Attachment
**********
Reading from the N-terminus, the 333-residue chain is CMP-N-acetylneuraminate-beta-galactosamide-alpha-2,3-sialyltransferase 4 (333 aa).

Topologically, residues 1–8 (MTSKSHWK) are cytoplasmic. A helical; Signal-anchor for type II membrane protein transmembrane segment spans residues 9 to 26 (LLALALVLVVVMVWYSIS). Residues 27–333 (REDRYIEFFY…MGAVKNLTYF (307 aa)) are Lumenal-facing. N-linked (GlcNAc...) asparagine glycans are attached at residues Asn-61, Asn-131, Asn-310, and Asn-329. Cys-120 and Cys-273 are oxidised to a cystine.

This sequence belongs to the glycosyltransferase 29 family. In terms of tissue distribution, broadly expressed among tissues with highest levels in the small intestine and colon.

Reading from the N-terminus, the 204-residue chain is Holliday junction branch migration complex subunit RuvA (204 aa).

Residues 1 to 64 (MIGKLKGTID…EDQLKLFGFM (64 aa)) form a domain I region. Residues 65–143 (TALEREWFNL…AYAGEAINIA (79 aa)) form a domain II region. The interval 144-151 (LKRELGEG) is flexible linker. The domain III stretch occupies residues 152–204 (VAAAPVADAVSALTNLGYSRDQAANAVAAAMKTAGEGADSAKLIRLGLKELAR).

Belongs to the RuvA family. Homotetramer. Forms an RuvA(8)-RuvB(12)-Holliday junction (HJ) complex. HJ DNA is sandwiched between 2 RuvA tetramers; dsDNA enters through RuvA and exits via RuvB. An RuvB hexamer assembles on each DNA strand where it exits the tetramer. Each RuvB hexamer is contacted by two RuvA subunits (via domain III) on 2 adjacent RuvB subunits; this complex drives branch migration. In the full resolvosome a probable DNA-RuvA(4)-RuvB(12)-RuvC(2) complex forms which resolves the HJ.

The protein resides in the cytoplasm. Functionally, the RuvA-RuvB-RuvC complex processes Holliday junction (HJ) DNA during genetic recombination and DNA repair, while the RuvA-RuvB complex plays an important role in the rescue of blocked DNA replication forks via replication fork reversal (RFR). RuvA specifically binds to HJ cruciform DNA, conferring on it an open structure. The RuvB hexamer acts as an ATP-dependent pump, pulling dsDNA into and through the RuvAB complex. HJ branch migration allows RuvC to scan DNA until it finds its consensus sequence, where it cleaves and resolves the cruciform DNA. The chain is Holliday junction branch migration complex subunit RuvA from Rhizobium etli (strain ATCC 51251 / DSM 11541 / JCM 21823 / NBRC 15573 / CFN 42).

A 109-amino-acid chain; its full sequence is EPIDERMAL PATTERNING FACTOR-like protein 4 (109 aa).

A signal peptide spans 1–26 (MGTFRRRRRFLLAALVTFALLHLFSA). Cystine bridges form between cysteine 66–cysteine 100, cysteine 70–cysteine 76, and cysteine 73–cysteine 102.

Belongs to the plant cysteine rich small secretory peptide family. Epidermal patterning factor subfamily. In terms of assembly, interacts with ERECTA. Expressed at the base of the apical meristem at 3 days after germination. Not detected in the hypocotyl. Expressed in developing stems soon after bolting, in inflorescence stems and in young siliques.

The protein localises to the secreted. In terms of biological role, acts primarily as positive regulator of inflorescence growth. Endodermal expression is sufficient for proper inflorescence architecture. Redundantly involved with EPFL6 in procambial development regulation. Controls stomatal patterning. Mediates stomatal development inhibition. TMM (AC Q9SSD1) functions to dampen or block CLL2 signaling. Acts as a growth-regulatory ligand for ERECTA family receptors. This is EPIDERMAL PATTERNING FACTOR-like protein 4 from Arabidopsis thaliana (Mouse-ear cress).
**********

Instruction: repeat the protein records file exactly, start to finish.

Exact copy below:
Reading from the N-terminus, the 333-residue chain is CMP-N-acetylneuraminate-beta-galactosamide-alpha-2,3-sialyltransferase 4 (333 aa).

Topologically, residues 1–8 (MTSKSHWK) are cytoplasmic. A helical; Signal-anchor for type II membrane protein transmembrane segment spans residues 9 to 26 (LLALALVLVVVMVWYSIS). Residues 27–333 (REDRYIEFFY…MGAVKNLTYF (307 aa)) are Lumenal-facing. N-linked (GlcNAc...) asparagine glycans are attached at residues Asn-61, Asn-131, Asn-310, and Asn-329. Cys-120 and Cys-273 are oxidised to a cystine.

This sequence belongs to the glycosyltransferase 29 family. In terms of tissue distribution, broadly expressed among tissues with highest levels in the small intestine and colon.

Reading from the N-terminus, the 204-residue chain is Holliday junction branch migration complex subunit RuvA (204 aa).

Residues 1 to 64 (MIGKLKGTID…EDQLKLFGFM (64 aa)) form a domain I region. Residues 65–143 (TALEREWFNL…AYAGEAINIA (79 aa)) form a domain II region. The interval 144-151 (LKRELGEG) is flexible linker. The domain III stretch occupies residues 152–204 (VAAAPVADAVSALTNLGYSRDQAANAVAAAMKTAGEGADSAKLIRLGLKELAR).

Belongs to the RuvA family. Homotetramer. Forms an RuvA(8)-RuvB(12)-Holliday junction (HJ) complex. HJ DNA is sandwiched between 2 RuvA tetramers; dsDNA enters through RuvA and exits via RuvB. An RuvB hexamer assembles on each DNA strand where it exits the tetramer. Each RuvB hexamer is contacted by two RuvA subunits (via domain III) on 2 adjacent RuvB subunits; this complex drives branch migration. In the full resolvosome a probable DNA-RuvA(4)-RuvB(12)-RuvC(2) complex forms which resolves the HJ.

The protein resides in the cytoplasm. Functionally, the RuvA-RuvB-RuvC complex processes Holliday junction (HJ) DNA during genetic recombination and DNA repair, while the RuvA-RuvB complex plays an important role in the rescue of blocked DNA replication forks via replication fork reversal (RFR). RuvA specifically binds to HJ cruciform DNA, conferring on it an open structure. The RuvB hexamer acts as an ATP-dependent pump, pulling dsDNA into and through the RuvAB complex. HJ branch migration allows RuvC to scan DNA until it finds its consensus sequence, where it cleaves and resolves the cruciform DNA. The chain is Holliday junction branch migration complex subunit RuvA from Rhizobium etli (strain ATCC 51251 / DSM 11541 / JCM 21823 / NBRC 15573 / CFN 42).

A 109-amino-acid chain; its full sequence is EPIDERMAL PATTERNING FACTOR-like protein 4 (109 aa).

A signal peptide spans 1–26 (MGTFRRRRRFLLAALVTFALLHLFSA). Cystine bridges form between cysteine 66–cysteine 100, cysteine 70–cysteine 76, and cysteine 73–cysteine 102.

Belongs to the plant cysteine rich small secretory peptide family. Epidermal patterning factor subfamily. In terms of assembly, interacts with ERECTA. Expressed at the base of the apical meristem at 3 days after germination. Not detected in the hypocotyl. Expressed in developing stems soon after bolting, in inflorescence stems and in young siliques.

The protein localises to the secreted. In terms of biological role, acts primarily as positive regulator of inflorescence growth. Endodermal expression is sufficient for proper inflorescence architecture. Redundantly involved with EPFL6 in procambial development regulation. Controls stomatal patterning. Mediates stomatal development inhibition. TMM (AC Q9SSD1) functions to dampen or block CLL2 signaling. Acts as a growth-regulatory ligand for ERECTA family receptors. This is EPIDERMAL PATTERNING FACTOR-like protein 4 from Arabidopsis thaliana (Mouse-ear cress).